I notice that the two spellings are often used interchangeably when referring to the colorful French cookies. There is a difference and it's time we set the record straight. A French macaron refers to the pastel colored confections, once found only in patisserie cases in France, now available partout. As soon as you see something in the freezer section of Trader Joes, you know it's mainstream. I'm not complaining either! Their pumpkin macarons are quite good. And all you have to do is thaw them. When I first tried them I thought, surely you must have to at least bake these. Nope. Just thaw and eat. Leave it to an American grocery store chain to turn a French delicacy into a ready-to-eat dessert. Freezer to table!
One of my favorite local places to buy macarons also happens to be the best French bakery in town: Patisserie 46. Fun fact: P46 Owner and Chef John Kraus recently won a well-deserved bronze medal in this year's Coupe du Monde de la Pâtisserie (yes, that's a thing).
So what are macarons exactly and how are they different from macaroons? Both cookies are delightfully chewy, especially the coconut macaroons. They have similar ingredients: egg whites and sugar. But after that they go in rather different directions. Macarons are made from finely ground almonds, and have a ganache filling that holds the two meringue-like cookies together. They're also adorable and come in just about every flavor imaginable from salted caramel to green tea. I have yet to try my hand at homemade macarons because they just seem like a lot of work.
Unlike their labor-intensive French counterpart, macaroons are ridiculously easy to make. Six simple ingredients, one bowl, parchment paper and a baking sheet. That's all you need! If you have a bag of shredded coconut laying around, I'd definitely recommend making these.
I didn't always like coconut. When I was little I firmly eschewed all desserts made with the sweetened flakes. Even seven layer bars! No amount of chocolate could disguise the texture and flavor. My aunt would look at my incredulously and say "If you're a Diesslin, you like coconut." Growing up my mom would eat coconut straight out of the bag and I never understood why. Now I do the same thing, sometimes sprinkling it on my bowl of cereal.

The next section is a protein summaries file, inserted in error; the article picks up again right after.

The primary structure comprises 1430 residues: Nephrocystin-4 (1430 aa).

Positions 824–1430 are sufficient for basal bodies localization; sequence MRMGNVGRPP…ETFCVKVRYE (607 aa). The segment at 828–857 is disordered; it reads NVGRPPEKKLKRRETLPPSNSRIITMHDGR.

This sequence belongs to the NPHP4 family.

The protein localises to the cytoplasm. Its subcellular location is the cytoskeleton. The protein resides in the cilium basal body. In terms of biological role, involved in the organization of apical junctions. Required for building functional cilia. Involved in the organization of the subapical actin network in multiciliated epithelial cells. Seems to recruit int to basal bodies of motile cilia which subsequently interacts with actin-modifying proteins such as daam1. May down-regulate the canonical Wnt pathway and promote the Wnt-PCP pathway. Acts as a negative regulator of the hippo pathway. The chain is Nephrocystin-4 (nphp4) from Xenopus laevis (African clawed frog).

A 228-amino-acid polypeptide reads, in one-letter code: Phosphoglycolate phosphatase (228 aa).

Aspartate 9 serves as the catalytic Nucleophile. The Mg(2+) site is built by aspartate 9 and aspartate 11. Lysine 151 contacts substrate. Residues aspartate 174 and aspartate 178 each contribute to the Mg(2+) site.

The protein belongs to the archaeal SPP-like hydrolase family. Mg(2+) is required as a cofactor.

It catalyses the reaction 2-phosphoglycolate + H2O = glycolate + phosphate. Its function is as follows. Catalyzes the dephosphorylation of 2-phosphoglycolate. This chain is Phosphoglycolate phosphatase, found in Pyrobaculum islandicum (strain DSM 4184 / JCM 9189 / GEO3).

For my first attempt at macaroons I went with this recipe from the Kitchn, mostly because it seemed the easiest. I whisked the egg whites, sugar, salt and vanilla with a fork instead of a mixer. That way you don't have to deal with beating the egg whites "until they form soft peaks" and you end up with a chewier, denser cookie. Win-win. I also "folded" in more coconut than the three cups called for in the original recipe. Then use a spoon to scoop out little pieces on a baking sheet covered in parchment paper.
Bake the cookies at 325 degrees for about 15 minutes. Pull them from the oven and set them on a wire rack to cool. Or if you're impatient like me, stick them in the fridge so they cool faster. You could stop there if you like plain macaroons. But why settle for macaroons when you could have macaroons dipped in chocolate?!
So delicious and so easy! I love how you can make these ahead of time and store them in the fridge for later.